Wednesday, November 26, 2008

another "brief" response

Okay cuz, let me begin with a disclaimer: the jabs are in good fun. Other than that, feel free to take what I say personally.

I do appreciate you posting your veritable cornucopia of words which, if nothing else, certainly serve to prove the point that knowledge is often eternally distant from wisdom (<-note the playful jab). By the standards of the political principles you say it is a Christian's duty and responsibility to act upon, well, Christ was a failure. He was a fool for not setting up an earthly kingdom and establishing a government which would produce the moral trickle-down effect you claim earthly government can achieve (if you don't claim it, you certainly hint at it). And Cuz, I know where you stand theologically, so I can't believe for a second that you think man has been endowed by his Creator with any "right" other than to go to Hell...I know that's the only right I've ever earned or deserved. So, as far as supporting that governmental ideal, well, I don't.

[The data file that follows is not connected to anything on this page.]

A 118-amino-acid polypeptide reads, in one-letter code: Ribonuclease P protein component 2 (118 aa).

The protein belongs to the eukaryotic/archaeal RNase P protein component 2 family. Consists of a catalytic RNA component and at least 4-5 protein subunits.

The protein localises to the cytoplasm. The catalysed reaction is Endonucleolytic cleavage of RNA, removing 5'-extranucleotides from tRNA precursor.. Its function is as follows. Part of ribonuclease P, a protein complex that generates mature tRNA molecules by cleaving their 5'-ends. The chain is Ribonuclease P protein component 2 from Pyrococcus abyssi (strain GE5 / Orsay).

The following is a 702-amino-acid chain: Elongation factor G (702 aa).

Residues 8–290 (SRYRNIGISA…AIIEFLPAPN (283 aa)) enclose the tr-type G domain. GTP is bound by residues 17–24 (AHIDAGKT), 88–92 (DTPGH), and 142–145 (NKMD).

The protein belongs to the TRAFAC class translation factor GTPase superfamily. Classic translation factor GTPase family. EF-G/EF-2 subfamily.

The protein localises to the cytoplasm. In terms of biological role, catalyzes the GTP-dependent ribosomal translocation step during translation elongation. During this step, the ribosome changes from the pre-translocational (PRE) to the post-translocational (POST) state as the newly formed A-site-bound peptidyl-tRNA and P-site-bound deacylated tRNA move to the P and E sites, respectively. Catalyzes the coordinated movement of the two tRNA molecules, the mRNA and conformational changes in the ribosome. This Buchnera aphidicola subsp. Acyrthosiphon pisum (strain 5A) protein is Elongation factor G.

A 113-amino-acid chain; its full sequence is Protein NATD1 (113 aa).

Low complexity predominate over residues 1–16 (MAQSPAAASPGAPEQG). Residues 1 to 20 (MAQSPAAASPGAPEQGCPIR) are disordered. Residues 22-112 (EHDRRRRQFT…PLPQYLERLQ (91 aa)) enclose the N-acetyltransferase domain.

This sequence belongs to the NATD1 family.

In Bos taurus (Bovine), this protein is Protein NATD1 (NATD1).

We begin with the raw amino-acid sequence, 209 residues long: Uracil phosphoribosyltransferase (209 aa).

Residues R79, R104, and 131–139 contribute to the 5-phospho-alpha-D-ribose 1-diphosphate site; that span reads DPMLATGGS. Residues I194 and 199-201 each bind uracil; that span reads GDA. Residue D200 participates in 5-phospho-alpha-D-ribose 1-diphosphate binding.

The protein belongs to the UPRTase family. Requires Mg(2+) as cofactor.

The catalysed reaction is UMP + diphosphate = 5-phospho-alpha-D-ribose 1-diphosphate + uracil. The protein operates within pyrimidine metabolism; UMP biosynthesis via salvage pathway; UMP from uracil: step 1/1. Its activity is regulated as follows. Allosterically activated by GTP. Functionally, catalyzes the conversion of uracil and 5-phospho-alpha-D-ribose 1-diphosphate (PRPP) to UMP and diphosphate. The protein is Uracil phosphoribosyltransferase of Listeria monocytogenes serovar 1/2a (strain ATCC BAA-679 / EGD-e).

As for our responsibility to stand up to a government who would propogate the slaughter of the innocents, I point you to the only case where this has truly happened: Christ...the only innocent, delivered up by his own people, and slaughtered by the government, yet he made no answer for himself.

I'm sure you have experienced the urge to blurt out, "you just don't get it!", when you are conversing with someone whose calvinistic coffers of theological understanding are not quite full when they say (as they often indeed quote your example here), "well, it's God who changes men's hearts, so I don't have to go evengelize". You used that as an example of what you see being the logical end of my point of view. So my response to you is, YOU JUST DON'T GET IT!

You began your diatribe by saying, "Let us begin where all questions of Christian duty should begin, the Bible"; if you began there, you certainly didn't linger long. You did provide some interesting historical perspective and praise of the governments of men (yes, God appointed those governments and leaders and purposed them to affect the lives of all, just as He did Pharoah and Ceasar and Hitler and the local governing authorities in the darkest jungles of Africa, who, according to scripture, have all been used to work together for good for those who love Him are are called according to His I hold George Washington and Abraham Lincoln and Adolph Hitler and Albert Phish all in equal places of honor). As to your assertion that I quoted no scripture, well, I did.

Render unto Ceasar the things which are Ceasar's, and unto God's the things that are God's.